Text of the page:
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Chapter 3

She was therefore all the more startled when her mother said to her in
connexion with something to be done before her next migration: "You
understand of course that she's not going with you."

Maisie turned quite faint. "Oh I thought she was."

"It doesn't in the least matter, you know, what you think," Mrs. Farange
loudly replied; "and you had better indeed for the future, miss, learn
to keep your thoughts to yourself." This was exactly what Maisie had
already learned, and the accomplishment was just the source of her
mother's irritation. It was of a horrid little critical system, a
tendency, in her silence, to judge her elders, that this lady suspected
her, liking as she did, for her own part, a child to be simple and
confiding. She liked also to hear the report of the whacks she
administered to Mr. Farange's character, to his pretensions to peace
of mind: the satisfaction of dealing them diminished when nothing came
back. The day was at hand, and she saw it, when she should feel more
delight in hurling Maisie at him than in snatching her away; so much so
that her conscience winced under the acuteness of a candid friend who
had remarked that the real end of all their tugging would be that each
parent would try to make the little girl a burden to the other--a sort
of game in which a fond mother clearly wouldn't show to advantage. The
prospect of not showing to advantage, a distinction in which she held
she had never failed, begot in Ida Farange an ill humour of which
several persons felt the effect. She determined that Beale at any rate
should feel it; she reflected afresh that in the study of how to be
odious to him she must never give way. Nothing could incommode him more
than not to get the good, for the child, of a nice female appendage who
had clearly taken a fancy to her. One of the things Ida said to the
appendage was that Beale's was a house in which no decent woman could
consent to be seen. It was Miss Overmore herself who explained to
Maisie that she had had a hope of being allowed to accompany her to her
father's, and that this hope had been dashed by the way her mother took
it. "She says that if I ever do such a thing as enter his service I must
never expect to show my face in this house again. So I've promised not
to attempt to go with you. If I wait patiently till you come back here
we shall certainly be together once more."

Waiting patiently, and above all waiting till she should come back
there, seemed to Maisie a long way round--it reminded her of all the
things she had been told, first and last, that she should have if she'd
be good and that in spite of her goodness she had never had at all.
"Then who'll take care of me at papa's?"

"Heaven only knows, my own precious!" Miss Overmore replied, tenderly
embracing her. There was indeed no doubt that she was dear to this
beautiful friend. What could have proved it better than the fact that
before a week was out, in spite of their distressing separation and her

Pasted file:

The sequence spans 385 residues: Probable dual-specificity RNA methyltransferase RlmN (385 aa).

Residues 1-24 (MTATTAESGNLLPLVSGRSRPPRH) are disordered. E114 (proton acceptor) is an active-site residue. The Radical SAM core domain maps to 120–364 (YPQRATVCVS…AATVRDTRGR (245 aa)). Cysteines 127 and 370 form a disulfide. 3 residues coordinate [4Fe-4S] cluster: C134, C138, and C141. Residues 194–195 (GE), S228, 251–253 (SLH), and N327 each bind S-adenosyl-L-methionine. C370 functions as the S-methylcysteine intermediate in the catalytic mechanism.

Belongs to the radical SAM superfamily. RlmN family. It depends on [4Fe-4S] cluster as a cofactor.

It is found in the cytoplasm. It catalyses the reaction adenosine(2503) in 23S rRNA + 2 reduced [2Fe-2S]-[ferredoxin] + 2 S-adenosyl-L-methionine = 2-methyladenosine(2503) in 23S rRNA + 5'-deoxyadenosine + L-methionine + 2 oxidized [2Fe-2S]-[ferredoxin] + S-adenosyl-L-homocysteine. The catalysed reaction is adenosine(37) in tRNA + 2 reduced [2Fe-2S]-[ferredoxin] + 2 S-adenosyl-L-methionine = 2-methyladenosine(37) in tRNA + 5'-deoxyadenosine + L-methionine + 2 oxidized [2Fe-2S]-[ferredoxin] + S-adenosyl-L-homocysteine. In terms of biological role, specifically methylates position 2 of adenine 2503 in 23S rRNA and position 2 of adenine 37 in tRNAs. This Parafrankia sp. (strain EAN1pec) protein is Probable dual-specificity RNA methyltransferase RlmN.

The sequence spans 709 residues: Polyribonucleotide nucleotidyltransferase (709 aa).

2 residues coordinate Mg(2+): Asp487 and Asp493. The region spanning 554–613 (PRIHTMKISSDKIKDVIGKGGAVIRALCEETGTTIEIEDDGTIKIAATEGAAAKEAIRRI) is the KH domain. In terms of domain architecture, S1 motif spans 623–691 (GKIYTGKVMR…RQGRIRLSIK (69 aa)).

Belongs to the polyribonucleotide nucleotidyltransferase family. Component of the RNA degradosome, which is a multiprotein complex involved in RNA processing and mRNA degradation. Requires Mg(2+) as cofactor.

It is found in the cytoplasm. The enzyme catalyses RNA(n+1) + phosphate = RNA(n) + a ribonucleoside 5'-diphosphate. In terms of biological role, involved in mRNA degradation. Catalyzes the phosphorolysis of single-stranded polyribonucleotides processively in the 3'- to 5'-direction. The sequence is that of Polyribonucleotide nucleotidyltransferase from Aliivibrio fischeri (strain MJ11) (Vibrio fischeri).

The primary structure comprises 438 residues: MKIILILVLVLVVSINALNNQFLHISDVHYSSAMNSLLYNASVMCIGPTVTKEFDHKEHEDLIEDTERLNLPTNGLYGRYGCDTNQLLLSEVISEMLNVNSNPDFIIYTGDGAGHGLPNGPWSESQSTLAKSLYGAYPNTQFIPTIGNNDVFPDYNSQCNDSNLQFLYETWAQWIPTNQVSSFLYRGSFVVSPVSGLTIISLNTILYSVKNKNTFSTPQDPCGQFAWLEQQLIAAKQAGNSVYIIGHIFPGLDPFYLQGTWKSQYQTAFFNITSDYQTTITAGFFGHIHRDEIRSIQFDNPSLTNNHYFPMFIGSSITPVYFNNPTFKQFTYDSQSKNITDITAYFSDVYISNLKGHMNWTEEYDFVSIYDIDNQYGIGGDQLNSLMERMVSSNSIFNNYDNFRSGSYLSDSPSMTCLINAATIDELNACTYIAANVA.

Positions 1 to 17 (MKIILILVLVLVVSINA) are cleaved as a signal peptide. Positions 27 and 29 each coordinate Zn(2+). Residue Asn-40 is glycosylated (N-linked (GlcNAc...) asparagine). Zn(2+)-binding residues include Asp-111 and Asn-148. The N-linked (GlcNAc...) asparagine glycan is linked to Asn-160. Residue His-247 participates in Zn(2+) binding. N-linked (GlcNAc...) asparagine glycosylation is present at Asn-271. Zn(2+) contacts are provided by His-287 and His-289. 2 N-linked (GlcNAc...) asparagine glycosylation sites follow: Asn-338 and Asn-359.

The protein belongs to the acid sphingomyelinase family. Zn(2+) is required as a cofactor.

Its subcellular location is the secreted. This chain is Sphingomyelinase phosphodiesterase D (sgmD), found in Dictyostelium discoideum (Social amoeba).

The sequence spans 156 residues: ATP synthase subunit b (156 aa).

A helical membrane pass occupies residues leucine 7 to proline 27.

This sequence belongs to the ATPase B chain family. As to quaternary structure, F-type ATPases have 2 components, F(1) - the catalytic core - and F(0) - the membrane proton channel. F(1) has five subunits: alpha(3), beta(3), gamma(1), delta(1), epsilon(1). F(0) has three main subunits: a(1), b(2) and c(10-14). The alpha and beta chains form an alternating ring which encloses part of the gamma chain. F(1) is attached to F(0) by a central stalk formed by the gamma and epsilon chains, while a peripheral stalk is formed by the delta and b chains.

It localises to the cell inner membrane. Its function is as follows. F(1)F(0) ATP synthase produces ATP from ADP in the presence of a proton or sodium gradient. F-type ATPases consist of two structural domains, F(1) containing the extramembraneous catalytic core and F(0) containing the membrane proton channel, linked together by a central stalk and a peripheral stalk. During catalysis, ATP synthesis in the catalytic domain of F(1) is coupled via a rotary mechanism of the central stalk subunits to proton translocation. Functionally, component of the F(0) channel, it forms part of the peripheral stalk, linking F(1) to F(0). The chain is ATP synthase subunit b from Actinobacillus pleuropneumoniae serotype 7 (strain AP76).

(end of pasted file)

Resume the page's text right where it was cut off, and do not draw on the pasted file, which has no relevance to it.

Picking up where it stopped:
mother's prohibition and Miss Overmore's scruples and Miss Overmore's
promise, the beautiful friend had turned up at her father's? The little
lady already engaged there to come by the hour, a fat dark little lady
with a foreign name and dirty fingers, who wore, throughout, a bonnet
that had at first given her a deceptive air, too soon dispelled, of
not staying long, besides asking her pupil questions that had nothing
to do with lessons, questions that Beale Farange himself, when two or
three were repeated to him, admitted to be awfully low--this strange
apparition faded before the bright creature who had braved everything
for Maisie's sake. The bright creature told her little charge frankly
what had happened--that she had really been unable to hold out. She had
broken her vow to Mrs. Farange; she had struggled for three days and
then had come straight to Maisie's papa and told him the simple truth.
She adored his daughter; she couldn't give her up; she'd make for her
any sacrifice. On this basis it had been arranged that she should stay;
her courage had been rewarded; she left Maisie in no doubt as to the
amount of courage she had required. Some of the things she said made
a particular impression on the child--her declaration for instance
that when her pupil should get older she'd understand better just how
"dreadfully bold" a young lady, to do exactly what she had done, had
to be.

"Fortunately your papa appreciates it; he appreciates it IMMENSELY"--
that was one of the things Miss Overmore also said, with a striking
insistence on the adverb. Maisie herself was no less impressed with
what this martyr had gone through, especially after hearing of the
terrible letter that had come from Mrs. Farange. Mamma had been so
angry that, in Miss Overmore's own words, she had loaded her with
insult--proof enough indeed that they must never look forward to being
together again under mamma's roof. Mamma's roof, however, had its turn,
this time, for the child, of appearing but remotely contingent, so that,
to reassure her, there was scarce a need of her companion's secret,
solemnly confided--the probability there would be no going back to mamma
at all. It was Miss Overmore's private conviction, and a part of the
same communication, that if Mr. Farange's daughter would only show a
really marked preference she would be backed up by "public opinion" in
holding on to him. Poor Maisie could scarcely grasp that incentive, but
she could surrender herself to the day. She had conceived her first
passion, and the object of it was her governess. It hadn't been put to
her, and she couldn't, or at any rate she didn't, put it to herself,
that she liked Miss Overmore better than she liked papa; but it would
have sustained her under such an imputation to feel herself able
to reply that papa too liked Miss Overmore exactly as much. He had
particularly told her so. Besides she could easily see it.

Henry James